Update: There is now also information about the Quorum support in the Truffle framework pages at http://truffleframework.com/tutorials/building-dapps-for-quorum-private-enterprise-blockchains.



In this post, I’ll describe an approach to use the Truffle framework to test the privacy features offered by Quorum.

The source code can be found from https://github.com/vjrantal/telemetry-contract and it acts also as a sample of how to deploy a private contract onto Quorum network and how to define privacy when making transactions.

Running the tests

Getting the code

git clone https://github.com/vjrantal/telemetry-contract.git


Install the Quorum 7nodes example network as instructed at https://github.com/jpmorganchase/quorum-examples.

Currently, the code in this repository assumes using the default configurations of the 7nodes network, but if that is not the case, the node addresses and public keys need to be updated.

npm install -g truffle


truffle test --network quorum

Code walkthrough

If you are not familiar with testing with Truffle, I suggest to first look at the overall documentation. In this walkthrough, I will focus only on the aspects that are unique when targeting Quorum.

Network definition

In truffle.js at the root of the project, the target networks are defined. In my case, I added the following to have a network named quorum available:

    quorum: {
      host: 'localhost',
      port: 22001,
      network_id: '*'

The target network can be passed to truffle commands with --network quorum.

Contract deployment

The code to deploy can be found from file migrations/2_deploy_contracts.js. The privacy of the contract can be defined with a privateFor property that contains a list of public keys. These are the public keys of the nodes that can access the contract. In code, this looks as follows:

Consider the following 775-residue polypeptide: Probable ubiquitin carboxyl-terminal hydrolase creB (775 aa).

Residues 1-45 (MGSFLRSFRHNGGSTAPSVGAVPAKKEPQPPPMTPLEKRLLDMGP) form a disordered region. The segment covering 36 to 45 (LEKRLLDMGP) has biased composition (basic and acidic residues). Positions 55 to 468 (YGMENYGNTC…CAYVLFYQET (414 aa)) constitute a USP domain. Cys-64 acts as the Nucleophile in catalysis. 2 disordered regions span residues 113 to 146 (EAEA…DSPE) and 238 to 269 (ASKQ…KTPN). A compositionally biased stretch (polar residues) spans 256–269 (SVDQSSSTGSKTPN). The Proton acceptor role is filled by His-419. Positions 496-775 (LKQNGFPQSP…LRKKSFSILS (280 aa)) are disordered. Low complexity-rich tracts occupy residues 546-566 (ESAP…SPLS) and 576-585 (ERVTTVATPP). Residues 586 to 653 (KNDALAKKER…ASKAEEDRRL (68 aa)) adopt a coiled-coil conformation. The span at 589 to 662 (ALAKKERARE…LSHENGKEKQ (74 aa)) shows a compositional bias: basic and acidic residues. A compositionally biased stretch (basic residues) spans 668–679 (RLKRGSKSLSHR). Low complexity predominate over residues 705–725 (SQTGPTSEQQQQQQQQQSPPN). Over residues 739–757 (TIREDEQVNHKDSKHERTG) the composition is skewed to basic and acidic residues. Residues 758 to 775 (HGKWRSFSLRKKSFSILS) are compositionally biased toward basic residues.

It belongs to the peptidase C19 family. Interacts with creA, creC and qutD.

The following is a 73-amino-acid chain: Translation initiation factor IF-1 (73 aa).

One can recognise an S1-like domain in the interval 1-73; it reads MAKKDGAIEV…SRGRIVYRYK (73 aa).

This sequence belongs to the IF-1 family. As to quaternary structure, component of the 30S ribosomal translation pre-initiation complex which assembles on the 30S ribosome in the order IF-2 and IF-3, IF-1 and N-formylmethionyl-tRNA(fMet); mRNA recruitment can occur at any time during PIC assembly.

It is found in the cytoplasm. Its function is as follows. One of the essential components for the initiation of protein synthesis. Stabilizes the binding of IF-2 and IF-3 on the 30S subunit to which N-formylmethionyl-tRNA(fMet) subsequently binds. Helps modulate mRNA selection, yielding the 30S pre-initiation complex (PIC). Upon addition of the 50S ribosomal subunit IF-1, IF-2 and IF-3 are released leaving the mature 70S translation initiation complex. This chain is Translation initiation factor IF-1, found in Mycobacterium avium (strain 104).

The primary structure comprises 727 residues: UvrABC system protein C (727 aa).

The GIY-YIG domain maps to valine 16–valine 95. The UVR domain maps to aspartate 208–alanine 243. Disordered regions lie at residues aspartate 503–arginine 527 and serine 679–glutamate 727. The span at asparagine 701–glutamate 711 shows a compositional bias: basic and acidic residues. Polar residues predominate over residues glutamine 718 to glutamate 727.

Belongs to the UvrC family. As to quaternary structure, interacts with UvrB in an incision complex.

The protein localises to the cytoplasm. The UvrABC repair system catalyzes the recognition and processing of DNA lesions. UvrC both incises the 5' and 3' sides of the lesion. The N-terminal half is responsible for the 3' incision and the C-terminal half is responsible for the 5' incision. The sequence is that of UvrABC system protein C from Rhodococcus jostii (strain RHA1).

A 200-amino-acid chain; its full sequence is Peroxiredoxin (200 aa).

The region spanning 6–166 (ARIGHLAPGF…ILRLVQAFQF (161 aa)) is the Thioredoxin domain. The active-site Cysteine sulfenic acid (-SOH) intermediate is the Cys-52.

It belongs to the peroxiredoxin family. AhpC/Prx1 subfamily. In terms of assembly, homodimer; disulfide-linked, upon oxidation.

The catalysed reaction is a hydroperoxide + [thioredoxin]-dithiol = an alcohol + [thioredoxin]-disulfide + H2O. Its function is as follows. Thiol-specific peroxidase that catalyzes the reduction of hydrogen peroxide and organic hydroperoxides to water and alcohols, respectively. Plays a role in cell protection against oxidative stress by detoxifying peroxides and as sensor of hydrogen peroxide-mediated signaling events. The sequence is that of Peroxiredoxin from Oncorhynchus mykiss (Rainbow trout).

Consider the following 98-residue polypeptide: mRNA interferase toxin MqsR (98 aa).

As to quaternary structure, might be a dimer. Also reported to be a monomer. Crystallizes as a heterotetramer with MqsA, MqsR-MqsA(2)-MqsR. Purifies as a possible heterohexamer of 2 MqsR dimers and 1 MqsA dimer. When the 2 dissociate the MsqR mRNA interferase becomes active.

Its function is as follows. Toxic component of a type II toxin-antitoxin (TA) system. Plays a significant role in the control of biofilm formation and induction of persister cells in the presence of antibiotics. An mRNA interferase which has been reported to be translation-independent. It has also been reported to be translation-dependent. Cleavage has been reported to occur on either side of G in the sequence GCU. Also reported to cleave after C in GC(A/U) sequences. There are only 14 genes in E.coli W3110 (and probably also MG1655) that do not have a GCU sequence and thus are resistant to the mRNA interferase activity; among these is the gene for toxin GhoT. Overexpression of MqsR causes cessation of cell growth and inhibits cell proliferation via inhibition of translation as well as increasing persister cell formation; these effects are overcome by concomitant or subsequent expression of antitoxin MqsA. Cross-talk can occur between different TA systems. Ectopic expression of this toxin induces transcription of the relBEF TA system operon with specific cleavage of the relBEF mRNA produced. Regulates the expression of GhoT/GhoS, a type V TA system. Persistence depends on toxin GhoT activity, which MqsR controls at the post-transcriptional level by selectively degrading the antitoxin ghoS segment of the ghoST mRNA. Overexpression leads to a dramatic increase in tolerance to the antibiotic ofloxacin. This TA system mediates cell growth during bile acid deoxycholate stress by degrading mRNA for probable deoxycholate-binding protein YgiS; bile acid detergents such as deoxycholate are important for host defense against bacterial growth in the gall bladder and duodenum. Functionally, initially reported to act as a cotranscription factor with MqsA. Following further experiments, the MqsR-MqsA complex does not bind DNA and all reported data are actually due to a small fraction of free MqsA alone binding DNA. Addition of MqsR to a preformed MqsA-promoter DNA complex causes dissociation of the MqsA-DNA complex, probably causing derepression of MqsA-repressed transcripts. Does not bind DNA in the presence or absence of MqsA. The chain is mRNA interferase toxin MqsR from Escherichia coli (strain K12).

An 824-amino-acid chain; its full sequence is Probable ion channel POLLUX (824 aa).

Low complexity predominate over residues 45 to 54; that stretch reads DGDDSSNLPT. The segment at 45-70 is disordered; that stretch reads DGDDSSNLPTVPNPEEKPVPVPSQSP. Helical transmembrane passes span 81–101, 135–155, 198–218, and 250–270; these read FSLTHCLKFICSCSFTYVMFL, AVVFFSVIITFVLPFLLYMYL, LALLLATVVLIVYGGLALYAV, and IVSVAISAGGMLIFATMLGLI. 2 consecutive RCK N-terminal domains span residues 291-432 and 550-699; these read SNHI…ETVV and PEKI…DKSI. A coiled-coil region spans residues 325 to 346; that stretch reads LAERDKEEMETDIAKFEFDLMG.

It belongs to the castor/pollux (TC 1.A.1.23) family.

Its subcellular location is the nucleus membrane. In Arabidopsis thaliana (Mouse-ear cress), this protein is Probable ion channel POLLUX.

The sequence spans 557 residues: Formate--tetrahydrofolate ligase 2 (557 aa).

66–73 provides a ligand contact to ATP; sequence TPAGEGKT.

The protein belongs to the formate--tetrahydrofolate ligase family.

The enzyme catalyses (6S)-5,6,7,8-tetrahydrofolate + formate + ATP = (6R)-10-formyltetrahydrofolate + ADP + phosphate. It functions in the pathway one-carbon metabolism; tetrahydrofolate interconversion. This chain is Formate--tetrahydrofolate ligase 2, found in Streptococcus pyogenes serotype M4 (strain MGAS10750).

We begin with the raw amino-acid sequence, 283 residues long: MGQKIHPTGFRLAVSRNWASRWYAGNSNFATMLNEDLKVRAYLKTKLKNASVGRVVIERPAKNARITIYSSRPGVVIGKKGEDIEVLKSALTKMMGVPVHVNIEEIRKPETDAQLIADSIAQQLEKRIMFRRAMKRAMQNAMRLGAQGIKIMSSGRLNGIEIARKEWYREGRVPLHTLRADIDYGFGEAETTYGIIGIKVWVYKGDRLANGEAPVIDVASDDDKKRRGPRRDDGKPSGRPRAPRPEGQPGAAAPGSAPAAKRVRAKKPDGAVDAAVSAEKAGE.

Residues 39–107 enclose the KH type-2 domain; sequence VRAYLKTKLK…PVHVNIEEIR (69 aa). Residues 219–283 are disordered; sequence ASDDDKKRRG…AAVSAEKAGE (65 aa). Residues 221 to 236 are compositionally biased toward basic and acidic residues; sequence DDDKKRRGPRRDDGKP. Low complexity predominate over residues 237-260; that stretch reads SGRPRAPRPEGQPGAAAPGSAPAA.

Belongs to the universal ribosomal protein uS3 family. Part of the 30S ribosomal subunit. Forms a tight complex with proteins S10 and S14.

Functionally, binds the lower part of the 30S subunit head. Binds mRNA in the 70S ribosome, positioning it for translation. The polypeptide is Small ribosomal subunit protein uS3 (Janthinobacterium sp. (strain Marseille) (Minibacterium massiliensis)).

deployer.deploy(Telemetry, {
    privateFor: ['ROAZBWtSacxXQrOe3FGAqJDyJjFePR5ce4TSIzmJ0Bc=']

Privacy during calls and transactions

When making transactions and calls towards the deployed contract, the privacy is again defined with the privateFor property. This can be seen in file test/telemetry.js and below an example of a transaction with the privacy flag:

      instance.sendTelemetry.sendTransaction(JSON.stringify(sampleTelemetry), {
        from: fromAccount,
        privateFor: [nodes.node7.publicKey]

Connecting to multiple nodes during tests

Because the privacy is defined at the node level, we must interact with the network via multiple nodes to be able to check what data is accessible to each node. I could not find an official API within Truffle to accomplish this, but as workaround, I am setting the provider for Web3 dynamically as follows:

const setProvider = function (instance, url) {
  const newProvider = new web3.providers.HttpProvider(url);
  instance.contract._eth._requestManager.provider = newProvider;

The result of above is that Web3 dynamically changes the JSON RPC endpoint to which it connects to and allows me to make calls and transactions to the deployed contract via various nodes.

Dealing with synchronization delays

When connecting via multiple nodes, it must be taken into account that when a transaction is made on one node, the result is not immediately readable on the other. It takes a while when the nodes synchronize with each other. In my tests, I have taken this into account by polling the expected result on another node until the response I expect is received. In addition, the test could include appropriate timeout to deal with situations where the expected result never occurs. In JavaScript code, this can be achieved with setTimeout:

setTimeout(function () {
}, 1000);


Using the approach described in this post, you can use the popular Truffle network also when you are targeting Quorum and leveraging the privacy-features it offers. The Quorum project has a testing sample at https://github.com/jpmorganchase/quorum-examples/blob/master/examples/7nodes/README.md#testing-privacy, but the benefit of the approach described here is that the testing is automated and doesn’t require as many manual steps.